Intake

The intake process is an interview with the admissions staff of a drug treatment facility. It allows them to learn more about you, your addiction and how they can best help you based on your unique needs and issues. With the information you provide during the intake, drug treatment providers can tailor a treatment plan to make sure that you recover successfully from your addiction.

During this process, you will be asked a wide range of questions. Keep in mind that some might be seem invasive or personal. Many individuals are embarrassed to answer some of the questions that they are asked, prompting them to be less than truthful.

However, you must keep in mind that these questions are asked to help you get the best treatment possible, so it is important to be as open and honest as you can. If not, it could only result in an ineffective treatment plan that does not do anything to help you get clean and recover from your addiction.

Some examples of questions you will be asked are:

  • When did you first start using drugs?
  • Did you start with prescription opioids?
  • How long did it take before you started using heroin?
  • How many times a day do you use opioids?
  • Do you take other drugs or alcohol with opioids? If so, how often?
  • What is your medical and mental health history? Are you currently on any medication for a condition?
  • What is your employment history?
  • What is your current financial situation?
  • Have you ever committed a crime or been arrested for committing a drug-related crime?
  • How has your addiction impacted your home and family life?
  • Have you received treatment for your addiction before? If so, how many times and how long did it take before you relapsed?

As you can see, some of the questions are quite personal and you may be embarrassed or ashamed to give truthful answers, especially when they pertain to your mental health issues. However, you should remember that everything is confidential and the information is only used to help make sure that you receive the appropriate treatment plan when you enter the facility.

Detox

Detox is a fundamental part of recovering from an addiction. Although it is not a treatment for addiction, it plays an important role as it is a precursor to the actual treatment you will be receiving for your addiction to opioids. According to the Substance Abuse and Mental Health Services Administration (SAMHSA), detox is a series of interventions designed to manage acute intoxication and withdrawal symptoms.

Drugs, especially those like heroin, can stay in your system for a long period of time. It has been found that the toxins stored in your bloodstream play a role in cravings. The cravings you have for more heroin or opiates are the destructive, life-altering chains that lock you to the pattern of drug use. Detoxification flushes out these toxins left by drugs and greatly reduces cravings.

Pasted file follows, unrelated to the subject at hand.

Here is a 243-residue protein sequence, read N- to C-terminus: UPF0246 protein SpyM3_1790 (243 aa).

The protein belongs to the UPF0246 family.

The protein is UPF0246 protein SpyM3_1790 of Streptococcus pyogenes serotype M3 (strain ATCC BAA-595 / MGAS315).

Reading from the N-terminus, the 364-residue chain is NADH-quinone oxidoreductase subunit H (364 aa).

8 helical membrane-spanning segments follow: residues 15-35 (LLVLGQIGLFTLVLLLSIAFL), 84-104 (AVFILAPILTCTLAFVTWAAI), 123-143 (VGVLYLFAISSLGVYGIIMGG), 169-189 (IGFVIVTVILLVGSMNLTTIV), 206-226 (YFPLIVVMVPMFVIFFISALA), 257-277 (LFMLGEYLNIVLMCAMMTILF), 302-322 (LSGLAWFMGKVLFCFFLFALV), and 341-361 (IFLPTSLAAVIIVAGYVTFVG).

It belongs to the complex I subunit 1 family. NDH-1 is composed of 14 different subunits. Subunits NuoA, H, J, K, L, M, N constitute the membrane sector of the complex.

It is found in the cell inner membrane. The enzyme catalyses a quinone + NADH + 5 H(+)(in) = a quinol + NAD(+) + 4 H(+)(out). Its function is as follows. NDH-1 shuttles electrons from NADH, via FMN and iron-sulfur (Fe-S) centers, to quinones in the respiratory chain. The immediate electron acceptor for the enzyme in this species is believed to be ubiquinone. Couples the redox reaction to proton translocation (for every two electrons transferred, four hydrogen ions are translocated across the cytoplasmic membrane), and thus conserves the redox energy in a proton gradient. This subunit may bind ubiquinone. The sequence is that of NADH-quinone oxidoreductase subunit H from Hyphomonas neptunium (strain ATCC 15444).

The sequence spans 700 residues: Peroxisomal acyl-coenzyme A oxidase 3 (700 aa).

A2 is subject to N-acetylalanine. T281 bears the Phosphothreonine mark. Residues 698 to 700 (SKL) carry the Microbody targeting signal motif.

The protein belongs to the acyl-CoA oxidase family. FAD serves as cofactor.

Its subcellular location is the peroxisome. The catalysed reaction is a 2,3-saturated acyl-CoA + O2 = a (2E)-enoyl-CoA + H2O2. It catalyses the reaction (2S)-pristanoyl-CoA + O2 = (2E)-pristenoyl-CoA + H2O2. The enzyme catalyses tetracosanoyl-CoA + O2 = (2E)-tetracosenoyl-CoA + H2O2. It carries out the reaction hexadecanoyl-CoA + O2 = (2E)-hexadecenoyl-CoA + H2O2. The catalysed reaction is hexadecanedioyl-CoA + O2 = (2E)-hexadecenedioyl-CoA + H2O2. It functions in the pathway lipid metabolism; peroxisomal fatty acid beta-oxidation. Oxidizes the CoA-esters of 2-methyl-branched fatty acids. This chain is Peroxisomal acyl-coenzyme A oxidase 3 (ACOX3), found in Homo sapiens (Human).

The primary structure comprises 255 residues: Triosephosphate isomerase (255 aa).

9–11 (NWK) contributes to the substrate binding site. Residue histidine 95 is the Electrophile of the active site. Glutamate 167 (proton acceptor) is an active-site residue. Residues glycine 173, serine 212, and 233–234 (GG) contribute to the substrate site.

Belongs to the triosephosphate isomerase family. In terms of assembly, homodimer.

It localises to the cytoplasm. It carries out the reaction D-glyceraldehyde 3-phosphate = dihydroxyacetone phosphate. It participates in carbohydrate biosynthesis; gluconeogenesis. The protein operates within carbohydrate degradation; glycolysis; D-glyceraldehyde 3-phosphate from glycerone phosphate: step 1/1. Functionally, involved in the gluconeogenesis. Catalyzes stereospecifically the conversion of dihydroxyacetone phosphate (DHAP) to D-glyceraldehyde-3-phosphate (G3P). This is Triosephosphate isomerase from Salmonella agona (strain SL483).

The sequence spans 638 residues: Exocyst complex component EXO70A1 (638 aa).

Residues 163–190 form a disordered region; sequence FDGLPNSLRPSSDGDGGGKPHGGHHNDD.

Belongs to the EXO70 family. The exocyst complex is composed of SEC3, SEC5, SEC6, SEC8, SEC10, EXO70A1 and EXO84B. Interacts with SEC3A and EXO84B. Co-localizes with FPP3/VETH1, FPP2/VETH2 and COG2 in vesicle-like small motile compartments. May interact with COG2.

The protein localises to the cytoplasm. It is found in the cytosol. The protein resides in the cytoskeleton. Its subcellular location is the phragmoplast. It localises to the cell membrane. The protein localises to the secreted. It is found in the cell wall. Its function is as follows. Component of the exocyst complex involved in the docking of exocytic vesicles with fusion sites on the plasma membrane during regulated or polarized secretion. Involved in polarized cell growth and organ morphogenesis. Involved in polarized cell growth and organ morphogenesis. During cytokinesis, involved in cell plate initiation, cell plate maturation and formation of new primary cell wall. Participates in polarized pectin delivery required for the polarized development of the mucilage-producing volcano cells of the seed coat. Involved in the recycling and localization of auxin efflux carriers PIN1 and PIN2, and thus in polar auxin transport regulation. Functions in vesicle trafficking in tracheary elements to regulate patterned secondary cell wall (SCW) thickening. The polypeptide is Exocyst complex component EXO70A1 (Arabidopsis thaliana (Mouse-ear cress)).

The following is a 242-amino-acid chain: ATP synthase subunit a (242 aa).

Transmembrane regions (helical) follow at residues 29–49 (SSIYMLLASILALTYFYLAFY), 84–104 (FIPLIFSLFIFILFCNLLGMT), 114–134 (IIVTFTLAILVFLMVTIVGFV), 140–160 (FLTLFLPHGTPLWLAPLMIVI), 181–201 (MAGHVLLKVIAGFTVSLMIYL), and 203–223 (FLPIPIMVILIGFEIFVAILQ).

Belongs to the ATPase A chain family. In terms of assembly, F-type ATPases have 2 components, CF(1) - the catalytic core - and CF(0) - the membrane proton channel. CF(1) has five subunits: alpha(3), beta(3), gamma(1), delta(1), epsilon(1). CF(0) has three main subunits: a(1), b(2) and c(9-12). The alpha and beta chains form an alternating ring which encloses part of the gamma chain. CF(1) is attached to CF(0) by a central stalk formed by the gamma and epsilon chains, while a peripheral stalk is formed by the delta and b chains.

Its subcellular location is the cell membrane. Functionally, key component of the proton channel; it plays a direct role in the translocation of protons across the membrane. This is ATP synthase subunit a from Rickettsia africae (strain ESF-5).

It is always best to detox from heroin at a drug treatment center. It is the safest option, whether it is for your physical or mental health. You should also bear in mind that medically-assisted detox has a higher success rate when compared to other methods. Alternative methods can be highly risky, and in some cases, even life-threatening.

When you are undergoing something as serious as detoxification for heroin addiction treatment, it is highly recommended that you seek professional assistance.

This way, you have medical professionals, including a team of physicians, nurses and other health care providers who have specialized training in the process of drug detoxification, to monitor the entire process. If any problem arises, there is a physician to monitor the conditions and prescribe the appropriate and safe medications to help in minimizing pain and managing cravings.

Inpatient Treatment Program

Also known as residential treatment program (RTP), an inpatient treatment center is one of the options you have when it comes to facilities for drug treatment. In this type of program, you are required to check yourself into a controlled facility to receive treatment for your addiction to opioids.

You receive 24/7 treatment and medical care as well as emotional support from a staff of trained and experienced professionals. In most cases, an inpatient program runs anywhere from 30 days to 6 months. However, some can last as long as 12 months, although this is less common.

When you choose to enroll in an inpatient treatment program, you get the opportunity to put your entire focus on recovering from your addiction and not worry about distractions of daily life and stress that might trigger you to use your drug of choice. There is a strict schedule that is accounted for in an inpatient center. You will meet with psychiatrists, psychologists, and counselors individually and in group settings to guide you on your recovery.

When you receive treatment in an inpatient treatment center, you will receive constant medical care and medications, especially when you have a co-occurring condition or disorder. The treatment plan is designed to prevent you from relapsing. The clinicians at the center will provide the expertise you need to reduce cravings and withdrawal symptoms.